Sesame Kale | Cook for Your Life
Sesame Kale - Cook For Your Life- anti-cancer recipes

Sesame Kale

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Clock Icon for Prep Time 15 min prep
Person Icon for Serving Size 2 servings
Carrot Icon for Number of Ingredients Size 7 ingredients

This Asian-style sesame kale dish is a great way to eat this healthy green, and it’s super simple to make. Because it is chopped and shredded, the kale doesn’t need to be blanched. Just throw...


  • 1 tablespoon sesame oil
  • 3 cloves garlic, sliced
  • 1 teaspoon grated fresh ginger
  • 1 bunch kale, stems removed, shredded and chopped
  • 1 to 2 tablespoons soy sauce
  • 1 tablespoon toasted sesame seeds
  • Salt (optional)
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Nutrition Facts


149 cals


10 g

Saturated Fat

2 g

Polyunsaturated Fat

4 g

Monounsaturated Fat

4 g


12 g


3 g


5 g


7 g


699 mg


  1. Heat the sesame oil in a medium skillet with the garlic. Cook for 3 minutes until just turning golden. Stir in the grated ginger, cook 1 minute.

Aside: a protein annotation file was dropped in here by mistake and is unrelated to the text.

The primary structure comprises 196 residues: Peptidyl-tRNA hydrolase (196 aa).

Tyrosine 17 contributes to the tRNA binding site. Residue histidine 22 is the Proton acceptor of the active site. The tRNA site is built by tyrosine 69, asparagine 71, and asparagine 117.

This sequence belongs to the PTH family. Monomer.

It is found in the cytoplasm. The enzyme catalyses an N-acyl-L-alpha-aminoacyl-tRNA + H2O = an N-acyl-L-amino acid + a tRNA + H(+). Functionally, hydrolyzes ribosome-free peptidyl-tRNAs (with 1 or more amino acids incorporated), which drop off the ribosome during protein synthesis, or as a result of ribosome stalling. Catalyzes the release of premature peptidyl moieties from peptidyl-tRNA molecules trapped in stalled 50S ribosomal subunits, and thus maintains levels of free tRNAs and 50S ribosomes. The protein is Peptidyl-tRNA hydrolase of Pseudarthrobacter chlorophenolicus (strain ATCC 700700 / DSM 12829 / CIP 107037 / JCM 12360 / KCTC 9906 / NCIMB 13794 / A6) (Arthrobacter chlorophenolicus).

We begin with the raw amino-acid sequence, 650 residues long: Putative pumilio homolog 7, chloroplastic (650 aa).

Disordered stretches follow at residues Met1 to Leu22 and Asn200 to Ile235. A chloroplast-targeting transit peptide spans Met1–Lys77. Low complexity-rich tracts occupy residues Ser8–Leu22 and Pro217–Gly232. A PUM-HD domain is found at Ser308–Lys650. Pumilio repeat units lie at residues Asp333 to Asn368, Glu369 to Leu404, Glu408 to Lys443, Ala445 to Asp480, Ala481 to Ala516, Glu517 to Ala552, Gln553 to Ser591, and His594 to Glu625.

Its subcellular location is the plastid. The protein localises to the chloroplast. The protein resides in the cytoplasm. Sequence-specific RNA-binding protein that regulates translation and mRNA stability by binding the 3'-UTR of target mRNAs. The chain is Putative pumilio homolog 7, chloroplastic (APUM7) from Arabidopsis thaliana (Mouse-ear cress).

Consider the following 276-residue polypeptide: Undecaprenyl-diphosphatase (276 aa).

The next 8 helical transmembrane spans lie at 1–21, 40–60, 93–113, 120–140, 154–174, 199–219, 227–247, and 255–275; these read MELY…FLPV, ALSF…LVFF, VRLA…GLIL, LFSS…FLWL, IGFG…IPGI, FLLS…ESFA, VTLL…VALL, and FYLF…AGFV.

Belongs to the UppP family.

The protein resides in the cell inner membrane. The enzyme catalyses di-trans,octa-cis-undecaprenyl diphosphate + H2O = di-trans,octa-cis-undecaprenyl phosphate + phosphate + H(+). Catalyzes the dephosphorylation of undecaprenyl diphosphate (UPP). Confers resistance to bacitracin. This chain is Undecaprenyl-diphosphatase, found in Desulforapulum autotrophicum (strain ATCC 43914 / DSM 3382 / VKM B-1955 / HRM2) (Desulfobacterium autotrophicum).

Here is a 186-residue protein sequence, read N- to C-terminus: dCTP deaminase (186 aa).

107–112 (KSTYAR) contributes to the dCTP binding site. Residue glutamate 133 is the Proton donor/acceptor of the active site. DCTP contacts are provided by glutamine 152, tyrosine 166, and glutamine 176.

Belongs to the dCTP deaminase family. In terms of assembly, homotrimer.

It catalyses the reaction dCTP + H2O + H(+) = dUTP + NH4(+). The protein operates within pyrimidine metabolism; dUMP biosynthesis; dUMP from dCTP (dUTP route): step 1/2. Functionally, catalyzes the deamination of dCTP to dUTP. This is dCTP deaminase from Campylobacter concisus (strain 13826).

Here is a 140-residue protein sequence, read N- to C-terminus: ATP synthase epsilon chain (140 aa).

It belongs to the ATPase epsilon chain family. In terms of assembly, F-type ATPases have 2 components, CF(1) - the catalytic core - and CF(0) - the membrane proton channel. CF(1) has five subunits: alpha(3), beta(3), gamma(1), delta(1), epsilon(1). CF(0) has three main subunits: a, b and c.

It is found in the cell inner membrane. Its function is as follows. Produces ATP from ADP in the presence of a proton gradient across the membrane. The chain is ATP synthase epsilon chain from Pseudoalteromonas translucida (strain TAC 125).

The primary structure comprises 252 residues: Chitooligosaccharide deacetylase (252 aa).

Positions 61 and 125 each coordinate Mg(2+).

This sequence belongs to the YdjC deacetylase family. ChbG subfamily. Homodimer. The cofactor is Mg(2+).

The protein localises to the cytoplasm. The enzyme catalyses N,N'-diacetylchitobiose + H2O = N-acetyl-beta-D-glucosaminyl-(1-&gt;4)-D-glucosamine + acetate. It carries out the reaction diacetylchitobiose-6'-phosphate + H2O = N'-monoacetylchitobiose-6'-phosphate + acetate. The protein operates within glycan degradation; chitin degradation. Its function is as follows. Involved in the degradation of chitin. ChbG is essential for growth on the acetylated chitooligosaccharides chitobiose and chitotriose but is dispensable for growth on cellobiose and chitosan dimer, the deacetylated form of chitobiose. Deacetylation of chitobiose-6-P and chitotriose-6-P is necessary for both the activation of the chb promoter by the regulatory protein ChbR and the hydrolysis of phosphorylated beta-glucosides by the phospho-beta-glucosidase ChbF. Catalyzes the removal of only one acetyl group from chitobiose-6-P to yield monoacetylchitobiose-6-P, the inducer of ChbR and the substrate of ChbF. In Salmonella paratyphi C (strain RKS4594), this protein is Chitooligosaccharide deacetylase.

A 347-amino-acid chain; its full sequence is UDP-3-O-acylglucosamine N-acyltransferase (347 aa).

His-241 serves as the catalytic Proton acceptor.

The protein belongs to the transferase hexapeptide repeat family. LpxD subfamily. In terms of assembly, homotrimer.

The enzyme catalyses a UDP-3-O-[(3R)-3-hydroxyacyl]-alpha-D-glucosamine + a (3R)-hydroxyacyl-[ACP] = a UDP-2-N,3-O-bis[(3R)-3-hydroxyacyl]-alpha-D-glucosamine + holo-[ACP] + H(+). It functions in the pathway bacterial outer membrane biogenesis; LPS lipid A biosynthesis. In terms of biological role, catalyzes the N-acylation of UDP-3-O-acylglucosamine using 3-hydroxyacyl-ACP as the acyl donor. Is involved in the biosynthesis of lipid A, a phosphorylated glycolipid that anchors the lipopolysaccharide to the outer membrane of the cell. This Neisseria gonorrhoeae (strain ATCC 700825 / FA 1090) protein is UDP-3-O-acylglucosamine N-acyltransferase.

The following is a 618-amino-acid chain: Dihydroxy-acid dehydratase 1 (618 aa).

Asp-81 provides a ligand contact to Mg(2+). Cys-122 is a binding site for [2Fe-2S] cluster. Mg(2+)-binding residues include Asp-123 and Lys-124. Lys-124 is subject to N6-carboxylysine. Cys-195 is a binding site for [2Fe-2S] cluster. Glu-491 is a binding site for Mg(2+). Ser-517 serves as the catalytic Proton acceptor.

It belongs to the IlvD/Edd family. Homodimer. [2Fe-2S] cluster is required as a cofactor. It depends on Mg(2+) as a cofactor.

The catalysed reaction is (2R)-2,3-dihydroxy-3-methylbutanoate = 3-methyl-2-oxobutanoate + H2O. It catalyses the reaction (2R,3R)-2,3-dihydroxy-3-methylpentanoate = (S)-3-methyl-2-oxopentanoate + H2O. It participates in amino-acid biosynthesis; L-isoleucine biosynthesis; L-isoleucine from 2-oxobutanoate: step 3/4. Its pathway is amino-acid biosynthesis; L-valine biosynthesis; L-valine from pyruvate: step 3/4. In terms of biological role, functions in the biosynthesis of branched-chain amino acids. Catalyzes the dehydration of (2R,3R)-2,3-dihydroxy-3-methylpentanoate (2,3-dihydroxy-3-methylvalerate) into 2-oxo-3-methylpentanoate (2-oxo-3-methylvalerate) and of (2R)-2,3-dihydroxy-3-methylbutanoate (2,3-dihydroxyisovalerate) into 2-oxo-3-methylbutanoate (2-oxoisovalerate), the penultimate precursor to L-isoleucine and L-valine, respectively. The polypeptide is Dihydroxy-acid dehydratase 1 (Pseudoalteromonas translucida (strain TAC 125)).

2. Add the kale, and cook stirring occasionally for 5 minutes. Add the soy sauce and sesame seeds. Taste for seasoning, adding more salt if necessary. Serve warm or at room temperature.

Chef Tips

Here’s how to dry toast sesame seeds: It’s very easy as long as you keep an eye on them. Take a small heavy skillet, I like cast iron for this, and heat it up over a medium high flame. You don’t need any oil – there’s enough in the seeds themselves. When it is hot, add the sesame seeds and shake the pan to evenly distribute them. Toast the sesame, shaking the pan from time to time to move the seeds around. You mustn’t leave them alone for too long – they can burn if you turn your back. Use your nose to help you know what’s going on too. As they near the perfect point, the seeds will smell warm and toasty. Burning, well that’s a more acrid, smoky aroma! The sesame is ready when the seeds are mostly a very pale gold. Tip them immediately into a bowl until you need them.

Registered Dietitian Approved

Our recipes, articles, and videos are reviewed by our oncology-trained dietitians to ensure that each is backed with scientific evidence and follows the guidelines set by the Oncology Nutrition for Clinical Practice, 2nd Ed., published by the Oncology Nutrition Dietetic Practice Group, a professional interest group of the Academy of Nutrition and Dietetics, and the American Institute for Cancer Research and the American Cancer Society

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